14. Cole, Harold L. & Kehoe, Patrick J., 1995. "The role of institutions in reputation models of sovereign debt," Journal of Monetary Economics, Elsevier, vol. 35(1), pages 45-64, February.
  15. Cox, Gary W, 2011. "War, Moral Hazard, and Ministerial Responsibility: England After the Glorious Revolution," The Journal of Economic History, Cambridge University Press, vol. 71(01), pages 133-161, March.
  16. James Conklin, 1998. "The Theory of Sovereign Debt and Spain under Philip II," Journal of Political Economy, University of Chicago Press, vol. 106(3), pages 483-513, June.
  17. Andrew K. Rose, 2001. "One reason countries pay their debts: renegotiation and international trade," Staff Reports 142, Federal Reserve Bank of New York.
  18. Eduardo Borensztein & Paolo Mauro, 2004. "The case for GDP-indexed bonds," Economic Policy, CEPR;CES;MSH, vol. 19(38), pages 165-216, 04.
  19. Carlos Álvarez Nogal [canogal] & Christophe Chamley, 2011. "Debt policy under constraints between Philip II, the Cortes and Genoese bankers," Working Papers in Economic History wp11-06, Universidad Carlos III, Instituto Figuerola de Historia y Ciencias Sociales.
  20. Grossman, Herschel I & Van Huyck, John B, 1988. "Sovereign Debt as a Contingent Claim: Excusable Default, Repudiation, and Reputation," American Economic Review, American Economic Association, vol. 78(5), pages 1088-97, December.
  21. Patrick Bolton & Olivier Jeanne, 2009. "Structuring and Restructuring Sovereign Debt: The Role of Seniority -super-1," Review of Economic Studies, Oxford University Press, vol. 76(3), pages 879-902.
  22. Mark Billings, 2010. "This time is different: eight centuries of financial folly," Accounting History Review, Taylor & Francis Journals, vol. 20(3), pages 417-420.
  23. repec:acb:camaaa:2009-15 is not listed on IDEAS
  24. Ranald Michie, 2010. "This time is different: eight centuries of financial folly," Business History, Taylor & Francis Journals, vol. 52(4), pages 689-691.
  25. Carmen M. Reinhart & Kenneth S. Rogoff, 2009. "This Time Is Different: Eight Centuries of Financial Folly," Economics Books, Princeton University Press, edition 1, volume 1, number 8973, April.
  26. Eaton, Jonathan & Gersovitz, Mark, 1981. "Debt with Potential Repudiation: Theoretical and Empirical Analysis," Review of Economic Studies, Wiley Blackwell, vol. 48(2), pages 289-309, April.
  27. Alfaro, Laura & Kanczuk, Fabio, 2005. "Sovereign debt as a contingent claim: a quantitative approach," Journal of International Economics, Elsevier, vol. 65(2), pages 297-314, March.
  28. Eichengreen, Barry, 2002. "Financial Crises and What to Do About Them," OUP Catalogue, Oxford University Press, number 9780199257447, March.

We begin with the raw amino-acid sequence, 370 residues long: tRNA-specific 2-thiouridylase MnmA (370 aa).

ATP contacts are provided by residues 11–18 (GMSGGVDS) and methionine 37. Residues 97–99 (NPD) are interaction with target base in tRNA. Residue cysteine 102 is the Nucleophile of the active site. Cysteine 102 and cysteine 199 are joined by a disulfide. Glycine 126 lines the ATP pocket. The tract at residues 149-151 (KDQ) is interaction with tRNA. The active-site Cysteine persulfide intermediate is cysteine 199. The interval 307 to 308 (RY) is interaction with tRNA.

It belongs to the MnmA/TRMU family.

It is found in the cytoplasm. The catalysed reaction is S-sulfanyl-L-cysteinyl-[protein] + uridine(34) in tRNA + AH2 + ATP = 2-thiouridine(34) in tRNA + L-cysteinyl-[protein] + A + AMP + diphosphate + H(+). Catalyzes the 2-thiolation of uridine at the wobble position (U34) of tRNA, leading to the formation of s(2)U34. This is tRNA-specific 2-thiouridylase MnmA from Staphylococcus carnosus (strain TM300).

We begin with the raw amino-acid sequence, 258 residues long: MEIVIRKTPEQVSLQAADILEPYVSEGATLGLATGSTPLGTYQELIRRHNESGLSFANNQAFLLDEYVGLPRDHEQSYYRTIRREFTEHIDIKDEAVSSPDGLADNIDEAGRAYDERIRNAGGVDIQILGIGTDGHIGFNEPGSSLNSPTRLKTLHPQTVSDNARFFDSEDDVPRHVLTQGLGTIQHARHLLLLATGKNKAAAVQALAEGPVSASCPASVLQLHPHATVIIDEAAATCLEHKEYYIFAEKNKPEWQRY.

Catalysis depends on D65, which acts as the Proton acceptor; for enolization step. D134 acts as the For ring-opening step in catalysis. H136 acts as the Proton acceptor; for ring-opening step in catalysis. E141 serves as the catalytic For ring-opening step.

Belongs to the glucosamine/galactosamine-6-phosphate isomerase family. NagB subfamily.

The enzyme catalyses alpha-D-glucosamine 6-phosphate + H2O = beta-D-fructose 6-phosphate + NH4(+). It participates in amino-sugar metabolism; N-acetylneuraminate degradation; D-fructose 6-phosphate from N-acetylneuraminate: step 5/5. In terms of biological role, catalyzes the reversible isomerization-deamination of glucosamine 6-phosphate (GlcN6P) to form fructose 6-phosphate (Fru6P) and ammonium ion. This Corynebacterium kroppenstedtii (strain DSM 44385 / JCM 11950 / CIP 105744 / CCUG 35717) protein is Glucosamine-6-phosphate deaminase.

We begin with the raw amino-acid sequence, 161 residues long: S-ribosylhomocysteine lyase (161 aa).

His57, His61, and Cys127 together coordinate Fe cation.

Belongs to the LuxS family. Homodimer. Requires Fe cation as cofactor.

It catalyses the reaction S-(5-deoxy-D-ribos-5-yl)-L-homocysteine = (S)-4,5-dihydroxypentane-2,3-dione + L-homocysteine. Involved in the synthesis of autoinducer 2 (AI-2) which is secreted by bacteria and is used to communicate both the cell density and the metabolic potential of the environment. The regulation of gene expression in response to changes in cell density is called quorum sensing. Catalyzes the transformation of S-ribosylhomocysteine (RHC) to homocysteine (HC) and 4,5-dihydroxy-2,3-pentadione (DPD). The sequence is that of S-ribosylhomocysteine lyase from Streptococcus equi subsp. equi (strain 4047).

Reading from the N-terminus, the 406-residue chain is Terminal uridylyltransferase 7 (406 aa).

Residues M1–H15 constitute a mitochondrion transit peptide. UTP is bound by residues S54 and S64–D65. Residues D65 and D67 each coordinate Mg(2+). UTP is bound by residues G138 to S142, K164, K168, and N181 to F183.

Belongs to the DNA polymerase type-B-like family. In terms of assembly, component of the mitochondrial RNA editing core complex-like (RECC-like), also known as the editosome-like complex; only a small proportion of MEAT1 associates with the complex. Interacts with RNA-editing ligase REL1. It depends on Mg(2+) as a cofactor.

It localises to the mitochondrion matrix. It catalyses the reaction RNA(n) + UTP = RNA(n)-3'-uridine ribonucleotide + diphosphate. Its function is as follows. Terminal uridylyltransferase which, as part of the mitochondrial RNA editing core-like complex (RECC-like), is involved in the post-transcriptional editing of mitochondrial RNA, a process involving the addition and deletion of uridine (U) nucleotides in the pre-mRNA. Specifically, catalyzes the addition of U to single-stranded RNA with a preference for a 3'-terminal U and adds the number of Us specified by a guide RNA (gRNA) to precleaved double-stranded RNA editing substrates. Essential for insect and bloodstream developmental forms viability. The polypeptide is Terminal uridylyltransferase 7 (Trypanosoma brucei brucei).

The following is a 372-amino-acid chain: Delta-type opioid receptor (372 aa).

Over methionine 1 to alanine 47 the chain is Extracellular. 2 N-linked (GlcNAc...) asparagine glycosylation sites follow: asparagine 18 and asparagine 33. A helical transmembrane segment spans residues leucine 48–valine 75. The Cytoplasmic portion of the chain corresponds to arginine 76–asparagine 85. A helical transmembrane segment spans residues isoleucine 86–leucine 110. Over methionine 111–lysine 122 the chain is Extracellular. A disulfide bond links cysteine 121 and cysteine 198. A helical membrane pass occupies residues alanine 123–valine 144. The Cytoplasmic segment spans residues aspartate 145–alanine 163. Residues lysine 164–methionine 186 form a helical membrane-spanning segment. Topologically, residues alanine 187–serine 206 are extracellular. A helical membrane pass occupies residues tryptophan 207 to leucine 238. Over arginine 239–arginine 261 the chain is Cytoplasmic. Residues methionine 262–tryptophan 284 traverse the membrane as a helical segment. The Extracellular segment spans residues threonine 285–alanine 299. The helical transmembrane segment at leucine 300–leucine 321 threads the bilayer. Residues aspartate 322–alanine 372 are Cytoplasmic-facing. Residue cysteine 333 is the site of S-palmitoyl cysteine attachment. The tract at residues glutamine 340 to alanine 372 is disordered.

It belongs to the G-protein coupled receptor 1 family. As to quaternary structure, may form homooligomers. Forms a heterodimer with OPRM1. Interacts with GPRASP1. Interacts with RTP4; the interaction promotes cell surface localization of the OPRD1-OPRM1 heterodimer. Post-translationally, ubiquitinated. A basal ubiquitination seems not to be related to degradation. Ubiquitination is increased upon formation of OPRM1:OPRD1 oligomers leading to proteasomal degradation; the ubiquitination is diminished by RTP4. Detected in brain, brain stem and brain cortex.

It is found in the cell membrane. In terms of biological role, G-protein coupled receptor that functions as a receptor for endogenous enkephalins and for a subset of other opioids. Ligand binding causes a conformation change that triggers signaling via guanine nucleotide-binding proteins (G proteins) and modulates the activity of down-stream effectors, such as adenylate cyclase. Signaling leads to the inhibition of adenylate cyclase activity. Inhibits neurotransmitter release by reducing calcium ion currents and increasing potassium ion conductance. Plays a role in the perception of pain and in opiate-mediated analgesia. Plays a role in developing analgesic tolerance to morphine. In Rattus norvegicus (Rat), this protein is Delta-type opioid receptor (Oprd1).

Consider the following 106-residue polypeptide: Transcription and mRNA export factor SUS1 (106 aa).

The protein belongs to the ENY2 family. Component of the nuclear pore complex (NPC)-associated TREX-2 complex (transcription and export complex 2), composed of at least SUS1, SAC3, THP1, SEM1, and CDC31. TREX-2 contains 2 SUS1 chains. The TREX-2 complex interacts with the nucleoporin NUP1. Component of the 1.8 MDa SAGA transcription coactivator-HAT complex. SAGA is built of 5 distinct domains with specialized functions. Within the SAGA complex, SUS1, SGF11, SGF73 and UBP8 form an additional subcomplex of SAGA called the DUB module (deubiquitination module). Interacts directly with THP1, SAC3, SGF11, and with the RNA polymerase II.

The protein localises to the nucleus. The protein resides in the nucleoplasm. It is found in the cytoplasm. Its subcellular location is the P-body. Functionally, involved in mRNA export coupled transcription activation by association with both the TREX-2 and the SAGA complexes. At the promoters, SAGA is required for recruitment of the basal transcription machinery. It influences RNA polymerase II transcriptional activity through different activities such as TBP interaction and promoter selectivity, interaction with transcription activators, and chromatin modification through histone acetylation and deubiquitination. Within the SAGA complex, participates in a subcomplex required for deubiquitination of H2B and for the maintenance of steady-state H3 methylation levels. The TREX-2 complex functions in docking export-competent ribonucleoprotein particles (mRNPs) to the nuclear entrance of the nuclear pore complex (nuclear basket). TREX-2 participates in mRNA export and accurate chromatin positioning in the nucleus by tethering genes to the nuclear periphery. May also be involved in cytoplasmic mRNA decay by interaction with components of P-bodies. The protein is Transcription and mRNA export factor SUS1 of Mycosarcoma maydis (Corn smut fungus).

29. Natalia Kovrijnykh & Balázs Szentes, 2007. "Equilibrium Default Cycles," Journal of Political Economy, University of Chicago Press, vol. 115, pages 403-446.
  30. Mitchener, Kris James & Weidenmier, Marc D., 2010. "Supersanctions and sovereign debt repayment," Journal of International Money and Finance, Elsevier, vol. 29(1), pages 19-36, February.
Full references (including those not matched with items on IDEAS)

This item is not listed on Wikipedia, on a reading list or among the top items on IDEAS.

When requesting a correction, please mention this item's handle: RePEc:cpr:ceprdp:8492. See general information about how to correct material in RePEc.

For technical questions regarding this item, or to correct its authors, title, abstract, bibliographic or download information, contact: ()

The email address of this maintainer does not seem to be valid anymore. Please ask to update the entry or send us the correct address

If you have authored this item and are not yet registered with RePEc, we encourage you to do it here. This allows to link your profile to this item. It also allows you to accept potential citations to this item that we are uncertain about.

If references are entirely missing, you can add them using this form.

If the full references list an item that is present in RePEc, but the system did not link to it, you can help with this form.

If you know of missing items citing this one, you can help us creating those links by adding the relevant references in the same way as above, for each refering item. If you are a registered author of this item, you may also want to check the "citations" tab in your profile, as there may be some citations waiting for confirmation.

Please note that corrections may take a couple of weeks to filter through the various RePEc services.

This information is provided to you by IDEAS at the Research Division of the Federal Reserve Bank of St. Louis using RePEc data.